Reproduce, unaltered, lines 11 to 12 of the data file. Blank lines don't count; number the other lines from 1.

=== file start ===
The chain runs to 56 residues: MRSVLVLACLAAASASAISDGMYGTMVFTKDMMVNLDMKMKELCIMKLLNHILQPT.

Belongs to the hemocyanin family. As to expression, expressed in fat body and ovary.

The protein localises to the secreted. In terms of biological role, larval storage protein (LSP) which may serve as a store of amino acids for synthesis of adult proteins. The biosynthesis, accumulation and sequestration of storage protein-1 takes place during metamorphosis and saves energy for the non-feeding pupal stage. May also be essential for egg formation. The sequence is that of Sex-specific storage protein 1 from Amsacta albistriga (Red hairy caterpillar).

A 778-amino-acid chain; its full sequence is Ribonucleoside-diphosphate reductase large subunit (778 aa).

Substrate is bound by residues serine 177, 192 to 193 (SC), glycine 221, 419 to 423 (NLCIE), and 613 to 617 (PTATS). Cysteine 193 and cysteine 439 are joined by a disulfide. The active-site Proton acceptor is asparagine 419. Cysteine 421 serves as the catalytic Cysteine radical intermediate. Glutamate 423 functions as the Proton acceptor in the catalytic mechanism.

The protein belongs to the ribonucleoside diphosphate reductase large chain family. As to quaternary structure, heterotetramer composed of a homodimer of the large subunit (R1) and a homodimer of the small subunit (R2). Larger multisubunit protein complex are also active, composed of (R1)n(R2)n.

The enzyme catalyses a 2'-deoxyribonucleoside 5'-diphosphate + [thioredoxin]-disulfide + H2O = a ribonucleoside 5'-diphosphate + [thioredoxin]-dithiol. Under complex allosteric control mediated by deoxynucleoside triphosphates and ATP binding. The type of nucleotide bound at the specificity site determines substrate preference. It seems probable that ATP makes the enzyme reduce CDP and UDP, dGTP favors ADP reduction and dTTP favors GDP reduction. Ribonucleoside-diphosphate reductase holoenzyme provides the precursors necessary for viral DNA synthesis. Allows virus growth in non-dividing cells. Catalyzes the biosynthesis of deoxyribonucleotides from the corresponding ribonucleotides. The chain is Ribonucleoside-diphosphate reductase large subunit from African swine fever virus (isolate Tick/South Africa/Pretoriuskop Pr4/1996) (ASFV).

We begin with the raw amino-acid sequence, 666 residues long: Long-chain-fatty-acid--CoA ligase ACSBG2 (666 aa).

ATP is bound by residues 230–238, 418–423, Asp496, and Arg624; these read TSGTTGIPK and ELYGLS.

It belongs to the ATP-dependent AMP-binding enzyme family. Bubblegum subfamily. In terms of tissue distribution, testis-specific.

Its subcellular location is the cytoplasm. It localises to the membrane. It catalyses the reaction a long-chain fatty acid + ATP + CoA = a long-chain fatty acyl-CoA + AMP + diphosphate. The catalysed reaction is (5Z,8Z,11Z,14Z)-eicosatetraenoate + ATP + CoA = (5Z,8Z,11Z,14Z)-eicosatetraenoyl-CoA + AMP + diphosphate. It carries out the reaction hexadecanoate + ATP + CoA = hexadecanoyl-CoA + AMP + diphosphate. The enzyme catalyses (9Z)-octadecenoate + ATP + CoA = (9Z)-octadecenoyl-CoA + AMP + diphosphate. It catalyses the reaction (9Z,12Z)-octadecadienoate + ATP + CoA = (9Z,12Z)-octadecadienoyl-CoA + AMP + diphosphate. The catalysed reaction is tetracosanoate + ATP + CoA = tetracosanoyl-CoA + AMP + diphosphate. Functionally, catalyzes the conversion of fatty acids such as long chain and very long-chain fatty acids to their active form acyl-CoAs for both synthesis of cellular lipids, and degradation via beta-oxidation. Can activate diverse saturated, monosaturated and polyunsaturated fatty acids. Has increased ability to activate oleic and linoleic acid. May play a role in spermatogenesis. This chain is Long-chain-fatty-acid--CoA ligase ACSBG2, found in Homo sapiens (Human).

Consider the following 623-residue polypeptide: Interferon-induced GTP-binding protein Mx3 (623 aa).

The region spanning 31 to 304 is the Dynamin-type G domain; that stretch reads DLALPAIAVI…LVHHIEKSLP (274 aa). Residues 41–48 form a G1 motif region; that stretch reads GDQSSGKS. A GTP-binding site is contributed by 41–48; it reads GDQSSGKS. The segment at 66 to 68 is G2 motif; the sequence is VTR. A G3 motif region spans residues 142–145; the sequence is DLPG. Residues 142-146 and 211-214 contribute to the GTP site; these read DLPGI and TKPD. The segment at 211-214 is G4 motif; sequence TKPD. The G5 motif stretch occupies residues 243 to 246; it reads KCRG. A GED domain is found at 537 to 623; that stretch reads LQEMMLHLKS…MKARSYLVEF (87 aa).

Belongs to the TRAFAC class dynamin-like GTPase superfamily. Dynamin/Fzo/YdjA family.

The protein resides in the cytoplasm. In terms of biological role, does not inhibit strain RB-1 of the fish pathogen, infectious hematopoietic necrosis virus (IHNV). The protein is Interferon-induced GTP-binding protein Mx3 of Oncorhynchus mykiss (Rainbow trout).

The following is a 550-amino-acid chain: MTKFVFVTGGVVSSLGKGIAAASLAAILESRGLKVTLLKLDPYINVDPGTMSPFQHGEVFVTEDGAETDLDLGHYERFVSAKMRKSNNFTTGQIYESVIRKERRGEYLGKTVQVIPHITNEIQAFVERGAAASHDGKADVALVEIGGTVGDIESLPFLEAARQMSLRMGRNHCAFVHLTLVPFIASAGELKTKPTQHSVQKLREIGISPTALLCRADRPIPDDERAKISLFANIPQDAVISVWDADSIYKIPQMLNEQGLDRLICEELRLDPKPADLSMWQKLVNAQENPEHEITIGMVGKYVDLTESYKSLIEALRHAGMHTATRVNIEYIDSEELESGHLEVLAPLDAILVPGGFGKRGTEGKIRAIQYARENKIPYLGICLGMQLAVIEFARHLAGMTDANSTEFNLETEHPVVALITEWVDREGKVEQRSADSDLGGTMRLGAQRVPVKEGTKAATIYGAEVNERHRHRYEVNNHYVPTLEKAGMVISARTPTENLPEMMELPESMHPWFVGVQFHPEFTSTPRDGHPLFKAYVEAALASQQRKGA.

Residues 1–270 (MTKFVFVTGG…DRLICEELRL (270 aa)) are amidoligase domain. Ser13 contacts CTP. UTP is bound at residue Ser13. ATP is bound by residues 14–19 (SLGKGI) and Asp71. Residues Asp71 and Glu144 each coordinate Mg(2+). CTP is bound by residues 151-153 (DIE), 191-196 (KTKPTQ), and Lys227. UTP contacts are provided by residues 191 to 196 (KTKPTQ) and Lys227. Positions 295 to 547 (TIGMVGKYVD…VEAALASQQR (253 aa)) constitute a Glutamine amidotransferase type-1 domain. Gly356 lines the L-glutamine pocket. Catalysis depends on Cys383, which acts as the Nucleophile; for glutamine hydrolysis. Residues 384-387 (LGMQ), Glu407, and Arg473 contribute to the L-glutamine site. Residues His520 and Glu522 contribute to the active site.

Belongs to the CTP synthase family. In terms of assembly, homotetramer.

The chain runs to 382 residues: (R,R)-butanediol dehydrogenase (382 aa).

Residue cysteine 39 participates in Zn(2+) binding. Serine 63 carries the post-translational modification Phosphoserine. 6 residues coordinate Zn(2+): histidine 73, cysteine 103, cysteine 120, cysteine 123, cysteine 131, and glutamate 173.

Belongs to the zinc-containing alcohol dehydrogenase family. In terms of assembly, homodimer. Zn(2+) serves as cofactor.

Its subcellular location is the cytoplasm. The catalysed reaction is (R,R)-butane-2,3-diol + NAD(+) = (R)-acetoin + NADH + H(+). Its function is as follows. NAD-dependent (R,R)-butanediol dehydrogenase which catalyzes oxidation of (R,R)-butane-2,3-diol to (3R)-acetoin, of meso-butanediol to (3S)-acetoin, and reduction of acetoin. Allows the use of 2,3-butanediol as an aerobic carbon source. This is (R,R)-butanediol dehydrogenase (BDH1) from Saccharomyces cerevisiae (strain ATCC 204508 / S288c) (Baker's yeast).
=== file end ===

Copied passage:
Its subcellular location is the cytoplasm. It localises to the membrane. It catalyses the reaction a long-chain fatty acid + ATP + CoA = a long-chain fatty acyl-CoA + AMP + diphosphate. The catalysed reaction is (5Z,8Z,11Z,14Z)-eicosatetraenoate + ATP + CoA = (5Z,8Z,11Z,14Z)-eicosatetraenoyl-CoA + AMP + diphosphate. It carries out the reaction hexadecanoate + ATP + CoA = hexadecanoyl-CoA + AMP + diphosphate. The enzyme catalyses (9Z)-octadecenoate + ATP + CoA = (9Z)-octadecenoyl-CoA + AMP + diphosphate. It catalyses the reaction (9Z,12Z)-octadecadienoate + ATP + CoA = (9Z,12Z)-octadecadienoyl-CoA + AMP + diphosphate. The catalysed reaction is tetracosanoate + ATP + CoA = tetracosanoyl-CoA + AMP + diphosphate. Functionally, catalyzes the conversion of fatty acids such as long chain and very long-chain fatty acids to their active form acyl-CoAs for both synthesis of cellular lipids, and degradation via beta-oxidation. Can activate diverse saturated, monosaturated and polyunsaturated fatty acids. Has increased ability to activate oleic and linoleic acid. May play a role in spermatogenesis. This chain is Long-chain-fatty-acid--CoA ligase ACSBG2, found in Homo sapiens (Human).

Consider the following 623-residue polypeptide: Interferon-induced GTP-binding protein Mx3 (623 aa).